GLENDALE, Ariz. – Is it Opening Day yet? That’s what Trevor May keeps asking himself.
Yeah, these next 20 weeks are going to be the longest of May’s life. The Twins righthander, acquired in the Ben Revere trade nearly a year ago, is biding his time in the Arizona Fall League, throwing strikes and counting days, trying to be patient as he awaits his next opportunity to take the mound in a game that counts.
A Twins game.
“I really believe it’s only a matter of time now,” May said.
Minnesota sent four pitchers to the AFL last month, including Alex Meyer, their top mound prospect. And while Meyer has impressed a sea of scouts with his command, it’s May who has emerged most convinced he’s ready to pitch at this level — and the one above it.
“I’ve put myself in position to be successful at a higher level,” the 24-year-old Washington native said. “I think I’m there. I’m learning how to pitch hitters, how to throw my slider, how to get ahead of hitters, how to repeat my delivery. I feel like all that stuff is at, or close to, where it needs to be in order to be successful. The only box left to check is just executing and making the results happen.”
Well, that’s the trick, isn’t it? May understands the Twins were underwhelmed, even mildly disappointed, that his 2013 season at Class AA New Britain, including a 4.51 ERA and 1.424 runners reaching base per inning, appeared basically the same as his 2012 season at the same level. But May sees improvement — indeed, giant steps forward — that a stat line doesn’t capture. With his work in the AFL, limited by the Twins to only a couple of innings per week because of his summer workload and some minor tendinitis, he’s convinced.
“Things are falling into place,” May said. “I really feel that with the weapons I have — I’m throwing four pitches now, and my command is improving — I can be a very good starter. I’m going into spring training with the mind-set that I’m on top of the world and I’m about to have my best season. I’m going to compete for a spot [in Minnesota]. I really believe the results will be there.”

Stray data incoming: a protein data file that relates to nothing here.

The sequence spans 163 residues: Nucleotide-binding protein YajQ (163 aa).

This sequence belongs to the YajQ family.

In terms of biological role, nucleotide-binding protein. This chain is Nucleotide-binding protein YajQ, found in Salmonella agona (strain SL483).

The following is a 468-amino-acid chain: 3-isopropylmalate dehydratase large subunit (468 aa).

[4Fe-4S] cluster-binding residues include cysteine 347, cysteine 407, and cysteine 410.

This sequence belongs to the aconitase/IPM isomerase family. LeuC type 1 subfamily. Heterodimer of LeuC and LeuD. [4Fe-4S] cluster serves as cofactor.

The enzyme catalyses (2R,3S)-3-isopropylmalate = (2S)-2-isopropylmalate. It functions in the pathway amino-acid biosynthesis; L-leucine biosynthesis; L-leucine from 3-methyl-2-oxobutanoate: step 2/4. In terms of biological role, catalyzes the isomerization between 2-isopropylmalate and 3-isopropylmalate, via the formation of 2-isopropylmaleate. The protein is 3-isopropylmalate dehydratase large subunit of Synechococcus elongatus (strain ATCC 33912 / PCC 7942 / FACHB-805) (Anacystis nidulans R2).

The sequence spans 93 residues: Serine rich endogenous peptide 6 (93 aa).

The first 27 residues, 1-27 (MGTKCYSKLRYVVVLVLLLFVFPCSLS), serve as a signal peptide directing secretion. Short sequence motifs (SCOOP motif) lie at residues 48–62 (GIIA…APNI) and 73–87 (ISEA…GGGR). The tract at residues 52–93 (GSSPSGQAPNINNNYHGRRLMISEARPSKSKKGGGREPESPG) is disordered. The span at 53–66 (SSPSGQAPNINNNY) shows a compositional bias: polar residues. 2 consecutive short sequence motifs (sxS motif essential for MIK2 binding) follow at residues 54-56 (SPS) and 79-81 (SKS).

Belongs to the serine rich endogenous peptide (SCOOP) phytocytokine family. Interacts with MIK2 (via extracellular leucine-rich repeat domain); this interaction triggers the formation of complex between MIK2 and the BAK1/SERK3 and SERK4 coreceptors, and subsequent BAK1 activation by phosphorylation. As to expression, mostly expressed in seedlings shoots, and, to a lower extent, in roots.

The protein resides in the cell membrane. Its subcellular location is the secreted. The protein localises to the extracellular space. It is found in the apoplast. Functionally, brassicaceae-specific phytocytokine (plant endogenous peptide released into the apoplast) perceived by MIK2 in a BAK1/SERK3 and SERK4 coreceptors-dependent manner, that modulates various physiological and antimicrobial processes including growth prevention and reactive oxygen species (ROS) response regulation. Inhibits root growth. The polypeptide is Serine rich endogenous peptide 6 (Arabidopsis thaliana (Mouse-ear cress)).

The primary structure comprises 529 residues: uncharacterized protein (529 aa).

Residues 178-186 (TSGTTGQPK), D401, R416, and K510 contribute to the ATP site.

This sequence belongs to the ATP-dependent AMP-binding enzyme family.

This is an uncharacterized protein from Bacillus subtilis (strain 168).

Scouts aren’t quite that certain, but they share May’s enthusiasm for his growing repertoire, especially his changeup, a pitch that May says is becoming his best.
“It’s a swing-and-miss pitch. I feel I can use it as a strikeout pitch,” said May, particularly because his fastball has remained in the 92-94 miles per hour range in Arizona.
The right stuff
Of course, that’s 3-5 mph slower than Meyer’s fastball, a pitch that had scouts buzzing after the former first-round pick touched 98 in the Fall-Stars Game last week. Meyer remains among the 10 best starting pitching prospects in the minors, according to Baseball America, and he’s showing it here.
In addition to his three shutout innings in the Fall-Stars game, Meyer allowed only one hit and one walk over 5⅔ innings last Friday, striking out seven. Meyer leads the AFL in strikeouts with 25, and he has a reasonable shot at being named the league’s outstanding pitcher.
“He’s looked lights-out from the first day,” said Glendale manager Jeff Smith, who also managed Meyer and May at New Britain last summer. “There’s a lot to be excited about.”
Yet Meyer, who missed two months of the 2013 season because of shoulder soreness that he said has completely disappeared, is keeping his excitement in check. The AFL, with its lineups full of top prospects, has shown him where he must improve.
“I still need to refine my fastball command,” the 23-year-old Indiana native said. “I feel pretty confident in my curveball, and my changeup’s getting better, but I have to know I can throw strikes with the fastball. I know what I need to do to keep getting better. Hopefully I can get a little stronger in the weight room this winter, and keep this going a little bit.”
A path to follow